As traditional microprocessors struggle to effectively process information from these demanding workloads, data center GPUs move in to fill the void.

Graphics processing units, which have been around since the ’70s, were initially used to offload video and graphic-heavy processing tasks from central processors. These systems have a different foundation than typical CPUs, which were built to maximize throughput on a single-stream, high-speed pipeline. CPUs were also designed to support rapid handoffs and to move information quickly from place to place, such as main to a storage system. GPUs have a different structure: They work with parallel processing and support multiple high-speed connections. These microprocessors have multiple data paths to process lots of data, which fits well with graphic applications.

Extending the reach of data center GPU use

GPUs have done a fine job of completing a narrow number of tasks, but gradually, their reach has expanded. Nvidia turned to GPUs to differentiate itself from other semiconductor suppliers and to find more uses for GPUs.

First, these products wormed their way into the high- computing arena. But recently, GPU vendors have designed and cards specifically for data center servers. The server-optimized GPUs use high-bandwidth memory and are offered either as modules for integration into a dedicated server design or as Peripheral Component Interconnect Express add-in cards. However, unlike the gaming cards, these cards provide no graphics interfaces.

Server vendors couple GPUs with CPUs to take advantage of the CPU’s strengths. CPU performance improves when it doesn’t work with data-intensive tasks.

Big data, machine learning and AI applications have high processing needs and work with massive amounts of information and different data types. These characteristics mesh well with GPU design.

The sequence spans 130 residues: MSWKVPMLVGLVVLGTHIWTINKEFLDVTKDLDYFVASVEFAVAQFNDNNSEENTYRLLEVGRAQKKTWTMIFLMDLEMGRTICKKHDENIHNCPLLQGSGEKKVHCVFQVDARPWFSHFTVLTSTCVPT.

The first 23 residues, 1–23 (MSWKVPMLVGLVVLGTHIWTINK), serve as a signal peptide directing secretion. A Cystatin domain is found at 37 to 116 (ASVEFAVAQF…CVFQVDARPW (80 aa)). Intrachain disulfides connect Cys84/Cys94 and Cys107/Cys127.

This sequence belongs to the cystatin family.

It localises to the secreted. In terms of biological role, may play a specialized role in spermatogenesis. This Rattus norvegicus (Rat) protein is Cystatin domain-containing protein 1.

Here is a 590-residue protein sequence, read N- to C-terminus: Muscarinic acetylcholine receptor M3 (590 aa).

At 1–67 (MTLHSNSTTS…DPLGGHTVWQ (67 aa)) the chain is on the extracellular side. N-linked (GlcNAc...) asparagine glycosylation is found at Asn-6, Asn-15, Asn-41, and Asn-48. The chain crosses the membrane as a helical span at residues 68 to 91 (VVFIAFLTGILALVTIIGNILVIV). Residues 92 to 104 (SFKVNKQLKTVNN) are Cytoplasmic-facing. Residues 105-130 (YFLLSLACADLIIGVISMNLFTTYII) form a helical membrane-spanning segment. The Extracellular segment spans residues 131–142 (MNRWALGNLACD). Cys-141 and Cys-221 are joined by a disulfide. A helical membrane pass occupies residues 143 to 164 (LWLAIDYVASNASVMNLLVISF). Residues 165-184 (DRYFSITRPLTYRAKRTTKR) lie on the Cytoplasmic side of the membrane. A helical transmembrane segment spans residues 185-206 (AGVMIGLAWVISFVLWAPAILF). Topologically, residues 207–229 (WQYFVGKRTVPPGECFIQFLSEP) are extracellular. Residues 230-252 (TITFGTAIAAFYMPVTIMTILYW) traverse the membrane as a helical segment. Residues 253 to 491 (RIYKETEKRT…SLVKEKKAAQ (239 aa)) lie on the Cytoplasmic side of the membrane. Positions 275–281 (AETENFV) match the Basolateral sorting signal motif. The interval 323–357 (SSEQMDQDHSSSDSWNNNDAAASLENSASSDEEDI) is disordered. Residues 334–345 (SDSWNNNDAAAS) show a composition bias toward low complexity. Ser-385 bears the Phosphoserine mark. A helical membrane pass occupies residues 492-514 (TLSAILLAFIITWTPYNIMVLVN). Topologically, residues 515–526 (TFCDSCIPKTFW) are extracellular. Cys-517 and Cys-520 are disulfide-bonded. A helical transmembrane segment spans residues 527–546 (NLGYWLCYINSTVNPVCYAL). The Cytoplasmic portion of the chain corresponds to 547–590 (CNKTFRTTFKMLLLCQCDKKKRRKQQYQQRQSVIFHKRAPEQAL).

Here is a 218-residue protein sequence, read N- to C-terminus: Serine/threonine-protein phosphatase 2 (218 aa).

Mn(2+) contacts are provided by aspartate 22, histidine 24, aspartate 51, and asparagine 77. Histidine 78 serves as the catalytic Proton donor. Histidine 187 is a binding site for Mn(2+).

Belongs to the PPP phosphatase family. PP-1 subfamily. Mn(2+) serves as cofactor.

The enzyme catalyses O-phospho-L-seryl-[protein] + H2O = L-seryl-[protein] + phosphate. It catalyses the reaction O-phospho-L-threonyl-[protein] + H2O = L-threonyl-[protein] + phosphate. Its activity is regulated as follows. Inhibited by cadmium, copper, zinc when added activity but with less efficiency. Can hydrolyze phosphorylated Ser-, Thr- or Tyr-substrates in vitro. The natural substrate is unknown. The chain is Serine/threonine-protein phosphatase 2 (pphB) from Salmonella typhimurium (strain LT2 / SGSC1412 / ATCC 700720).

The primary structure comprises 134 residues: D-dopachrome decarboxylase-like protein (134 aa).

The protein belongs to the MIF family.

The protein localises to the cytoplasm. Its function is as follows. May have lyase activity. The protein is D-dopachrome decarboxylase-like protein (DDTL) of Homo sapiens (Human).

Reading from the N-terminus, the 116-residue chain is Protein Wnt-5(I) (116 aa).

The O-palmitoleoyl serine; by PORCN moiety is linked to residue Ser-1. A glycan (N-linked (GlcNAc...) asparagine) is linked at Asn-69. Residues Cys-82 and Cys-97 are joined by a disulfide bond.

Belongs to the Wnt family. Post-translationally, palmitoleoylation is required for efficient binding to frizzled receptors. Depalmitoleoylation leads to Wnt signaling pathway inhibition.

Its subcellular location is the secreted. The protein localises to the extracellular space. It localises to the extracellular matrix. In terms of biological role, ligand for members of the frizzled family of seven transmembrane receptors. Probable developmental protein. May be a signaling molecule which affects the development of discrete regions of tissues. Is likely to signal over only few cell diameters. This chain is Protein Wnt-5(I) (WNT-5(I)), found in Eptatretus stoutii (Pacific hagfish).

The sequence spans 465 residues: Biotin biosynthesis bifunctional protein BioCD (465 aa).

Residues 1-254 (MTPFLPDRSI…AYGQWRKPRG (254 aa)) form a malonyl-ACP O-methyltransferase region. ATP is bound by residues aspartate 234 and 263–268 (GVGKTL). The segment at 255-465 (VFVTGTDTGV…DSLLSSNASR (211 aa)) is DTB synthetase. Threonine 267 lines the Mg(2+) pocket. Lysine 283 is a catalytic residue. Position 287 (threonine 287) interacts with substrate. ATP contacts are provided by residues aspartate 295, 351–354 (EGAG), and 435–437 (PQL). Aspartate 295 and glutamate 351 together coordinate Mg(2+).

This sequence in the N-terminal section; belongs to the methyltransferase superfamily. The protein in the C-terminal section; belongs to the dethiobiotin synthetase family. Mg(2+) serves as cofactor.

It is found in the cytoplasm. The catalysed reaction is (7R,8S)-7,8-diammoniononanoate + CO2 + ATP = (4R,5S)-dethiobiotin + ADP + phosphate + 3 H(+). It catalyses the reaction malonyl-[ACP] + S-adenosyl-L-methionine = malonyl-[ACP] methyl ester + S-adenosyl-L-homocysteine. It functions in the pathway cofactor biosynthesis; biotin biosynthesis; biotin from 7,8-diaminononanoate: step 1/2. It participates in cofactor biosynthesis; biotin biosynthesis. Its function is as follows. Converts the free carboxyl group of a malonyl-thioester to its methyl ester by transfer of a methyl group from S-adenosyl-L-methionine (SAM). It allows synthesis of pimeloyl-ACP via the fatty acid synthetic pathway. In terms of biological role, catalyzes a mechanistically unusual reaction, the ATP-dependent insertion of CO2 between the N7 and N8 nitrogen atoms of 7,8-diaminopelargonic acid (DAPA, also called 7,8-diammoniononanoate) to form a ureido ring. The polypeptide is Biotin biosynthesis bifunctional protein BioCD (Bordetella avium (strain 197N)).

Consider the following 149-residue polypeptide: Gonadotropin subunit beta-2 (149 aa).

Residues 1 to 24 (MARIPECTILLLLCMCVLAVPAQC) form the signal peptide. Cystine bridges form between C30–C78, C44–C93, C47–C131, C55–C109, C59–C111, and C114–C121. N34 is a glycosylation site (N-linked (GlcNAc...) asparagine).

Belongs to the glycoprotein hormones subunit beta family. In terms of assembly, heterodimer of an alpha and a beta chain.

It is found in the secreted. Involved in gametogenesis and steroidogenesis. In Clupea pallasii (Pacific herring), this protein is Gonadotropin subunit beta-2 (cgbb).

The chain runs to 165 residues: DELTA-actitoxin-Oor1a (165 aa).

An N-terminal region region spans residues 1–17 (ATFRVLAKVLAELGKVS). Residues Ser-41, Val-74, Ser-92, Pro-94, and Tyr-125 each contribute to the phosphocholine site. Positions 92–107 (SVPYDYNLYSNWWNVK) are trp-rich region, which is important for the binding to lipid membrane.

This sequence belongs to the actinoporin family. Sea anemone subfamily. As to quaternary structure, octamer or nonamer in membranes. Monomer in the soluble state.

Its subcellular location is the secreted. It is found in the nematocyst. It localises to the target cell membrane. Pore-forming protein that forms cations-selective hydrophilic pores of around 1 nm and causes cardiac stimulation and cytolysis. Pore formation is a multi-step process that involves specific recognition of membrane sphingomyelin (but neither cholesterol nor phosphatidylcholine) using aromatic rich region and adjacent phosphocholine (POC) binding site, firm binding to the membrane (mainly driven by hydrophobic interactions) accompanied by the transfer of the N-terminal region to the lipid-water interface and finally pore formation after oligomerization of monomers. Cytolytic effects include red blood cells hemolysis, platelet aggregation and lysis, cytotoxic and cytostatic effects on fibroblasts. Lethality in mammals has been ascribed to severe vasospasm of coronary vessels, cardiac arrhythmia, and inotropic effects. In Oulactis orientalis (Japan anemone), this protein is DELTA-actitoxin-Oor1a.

and machine learning vendors use GPUs to support the processing of the vast amounts of data necessary to train neural networks. In this market, the availability of PCs with GPUs enables software to develop their algorithms on desktops prior to transferring the programs to higher-performance server-based GPUs, according to Alan Priestley, analyst at Gartner.

GPUs arrive in the data center

Data center GPU use will likely increase in the future. GPUs are important infrastructure attributes for mission-critical workloads. IT organizations can procure GPUs off the shelf and use standard libraries that they can easily incorporate into applications, Priestley said.

As a result, server vendors offer either dedicated servers that integrate GPU modules or products that support GPU add-in cards. Server-optimized GPU cards and modules using the highest-performing processors typically cost between $1,000 and $5,000, according to Gartner.

The established vendors are beginning to incorporate these add-ons in their product lines.

Dell supports the FirePro series of GPUs from Advanced Micro Devices, as well as GPUs from Nvidia, that are designed for virtual desktop infrastructure and compute applications and have processing power that supports up to 1,792 GPU cores. Hewlett Packard Enterprise’s (HPE) ProLiant systems work with Nvidia Tesla, Nvidia GRID and Nvidia Quadro GPUs. The HPE Insight Cluster Management Utility installs and provisions the GPU drivers and monitors GPU health, such as temperature.

To prepare for further data center GPU use, administrators need to gain expertise in how to manage these processors. They should find individuals who are familiar with the technology, which isn’t easy since the technology differs from traditional microprocessor design and there is little education for it, although Nvidia offers some training materials.



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